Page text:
Maybe my problem is that I expected an adaptation, when clearly the makers are going for a long-running show in the tradition of Little House on the Prairie (which also has little to do with the books it's based on).

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  2. I know I just proved your point about loving or hating the adaptation. I just had to get that all out because I don't know anyone else in person who has actually seen it.

    What it comes down to is that the invented plot episodes just don't ring true to me. If they did, I would have enjoyed it unabashedly. The most tragic thing for me is that the production is so good in every other way--such wasted talent. But that's just me. :)

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    Replies
    1. Hi Jane! Great to get your opinion on this one. I tried to stay neutral for this series, as I think the young ones will eat it up. As a woman closer to Marilla's age myself, I really sympathized with her and occasionally wanted to give Anne a good shake. I kept riding waves of loving it and hating it myself.

      I think you are right about the women behind this series wanting to go for multiple seasons. We in Canada had the series Road to Avonlea in the 1990s which made Sarah Polley famous and that one ran for years!

      On a completely unrelated note, I just previewed the final episode of Call the Midwife Series 6 and that show has stayed fabulous.

      Thanks for leaving a comment!

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    2. I'm sure you're right about young ones eating it up. Geraldine James is so good as Marilla--I feel like her character stayed the most true to the original in how she was written.

      I'm in Texas, so I never saw The Road to Avonlea. Is it worth seeking out? Of course, The Story Girl is absolute my favorite Montgomery novel, so maybe I would be too hard on that one, too. :/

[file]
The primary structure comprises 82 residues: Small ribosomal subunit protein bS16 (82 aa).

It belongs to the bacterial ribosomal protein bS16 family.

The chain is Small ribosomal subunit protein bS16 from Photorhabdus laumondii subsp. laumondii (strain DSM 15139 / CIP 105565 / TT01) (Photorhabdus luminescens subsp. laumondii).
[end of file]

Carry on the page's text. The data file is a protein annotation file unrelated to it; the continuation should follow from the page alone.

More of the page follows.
I haven't kept up with Call the Midwife since Jenny left and they had finished all the stories in the books. Good to hear it's still good! Maybe I'll binge the last three seasons one of these days.

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  3. I'm on the fence on this one. First, I adore the 1980's Kevin Sullivan adaptation. However, I also have hard feelings about his take on the books, because he really only stayed (sort of) true to the first book and skimmed the others. I have yet to see an adaptation that actually sticks to the story. This version is beautifully filmed, and I love the attention to the PEI landscape. I think that one problem many of my age might have is that we hold onto the 1980's version like a teddy bear and we are very sentimental when it comes down to it. However, the young teenagers chosen to play Anne and GIlbert actually look a lot more like the characters are described as in the book. I like that this version told a bit more about the Cuthbert's back story. The exterior of Green Gables ( and the land) look very similar to the real Green Gables, and it also looks similar to "Silverbush." Seeing the farm make me feel warm and fuzzy.
    This version is a bit more realistic of what a child that was raised in the the home system would have been like. The reality of home children was far more tragic than how it was told in the actual book. When a friend sent me an article about some of the content ( the mouse petting), I saw that this was a truer story that could never have been written for children, especially in 1908. Which brings me back to the teddy bear, we loved our teddy bears, but the reality of cuddling a real bear would be entirely different.
    So, I guess, I like this version, but just in a different way than the way I like the Kevin Sullivan version. I don't love it, I don't hate it, it's just different.